Write your own review

If you've found the perfect tool for the job, we want to hear about it. Send us an e-mail

describing the product and the job you're using it for. If we feature

the product in The Right Tool for the Job? blog, you'll earn a little

cash and be featured across the TechRepublic Web site and in our

newsletters.

17 comments
n4qa
n4qa

Here in rural sw VA, we've had the 500k d/l, 128k u/l pkg for 90 days. Speakeasy & DigitalLanding consistently report 500k+ d/l & 50-80k u/l. D/l speed does slow a bit during prime-time. Worst problem we have with this service, to date, is loss of connection during moderate-to-heavy rainstorms, most likely due to puny uplink transmitter. Overall, we're somewhat satisfied w/ WildBlue but will definitely re-assess options near end of contract term.

shnauzmommy
shnauzmommy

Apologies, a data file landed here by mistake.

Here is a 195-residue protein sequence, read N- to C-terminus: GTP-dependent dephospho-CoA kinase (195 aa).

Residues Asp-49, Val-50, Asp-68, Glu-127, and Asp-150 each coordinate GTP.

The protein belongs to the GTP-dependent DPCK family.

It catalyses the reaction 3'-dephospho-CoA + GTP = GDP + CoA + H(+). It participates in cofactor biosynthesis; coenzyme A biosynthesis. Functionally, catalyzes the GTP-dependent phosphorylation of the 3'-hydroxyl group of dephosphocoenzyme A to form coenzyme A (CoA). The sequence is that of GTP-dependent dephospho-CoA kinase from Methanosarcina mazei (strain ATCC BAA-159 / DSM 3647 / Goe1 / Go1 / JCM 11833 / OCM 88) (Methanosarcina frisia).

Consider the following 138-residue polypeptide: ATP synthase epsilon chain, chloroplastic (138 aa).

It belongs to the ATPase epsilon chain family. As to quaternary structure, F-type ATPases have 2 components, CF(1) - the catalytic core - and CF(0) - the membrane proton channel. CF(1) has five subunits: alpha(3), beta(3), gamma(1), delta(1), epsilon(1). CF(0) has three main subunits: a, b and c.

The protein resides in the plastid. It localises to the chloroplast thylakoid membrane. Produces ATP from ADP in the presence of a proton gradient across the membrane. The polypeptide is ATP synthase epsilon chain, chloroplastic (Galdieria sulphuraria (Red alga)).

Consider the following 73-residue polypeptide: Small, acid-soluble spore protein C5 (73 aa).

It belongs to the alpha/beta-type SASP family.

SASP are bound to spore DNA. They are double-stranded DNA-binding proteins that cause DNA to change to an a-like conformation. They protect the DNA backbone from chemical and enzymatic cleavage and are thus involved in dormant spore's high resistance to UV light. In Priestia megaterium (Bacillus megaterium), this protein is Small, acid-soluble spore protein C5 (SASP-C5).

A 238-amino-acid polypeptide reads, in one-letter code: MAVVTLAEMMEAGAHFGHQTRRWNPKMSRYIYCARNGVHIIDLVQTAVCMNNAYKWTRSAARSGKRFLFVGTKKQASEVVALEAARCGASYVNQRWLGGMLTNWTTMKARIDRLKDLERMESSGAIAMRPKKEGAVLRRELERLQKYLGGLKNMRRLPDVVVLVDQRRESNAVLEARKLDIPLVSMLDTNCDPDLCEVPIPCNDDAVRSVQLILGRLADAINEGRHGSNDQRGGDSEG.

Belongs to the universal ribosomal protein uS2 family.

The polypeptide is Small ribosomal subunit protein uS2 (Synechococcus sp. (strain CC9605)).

Wildblue was very slow for me, especially in the evenings, then quit working altogether...instead of renewing my contract with them or pay for a service call, I decided to check other services. I don't live where i can get cable or DSL. For anyone even considering satellite service, don't do it until you check with VERIZON about their wireless air card. They did not charge me one cent for the air card (they charge a deposit if you do not have good credit). It was very easy to install, and I sometimes get double the speed I was getting with Wildblue. The cost for the air card is $60 per month, with no equipment to buy - I wish I had done this 2 years ago instead of buying all that satellite equipment. If you live somewhere where Verizon has good cell phone coverage, the aircard should work. Other cell phone providers don't have the speed Verizon has, so go with the best (they are the same price). Forget satellite - it is too slow and aggravating! Oh, and with the air card, you can take your laptop and use it anywhere! Pretty cool!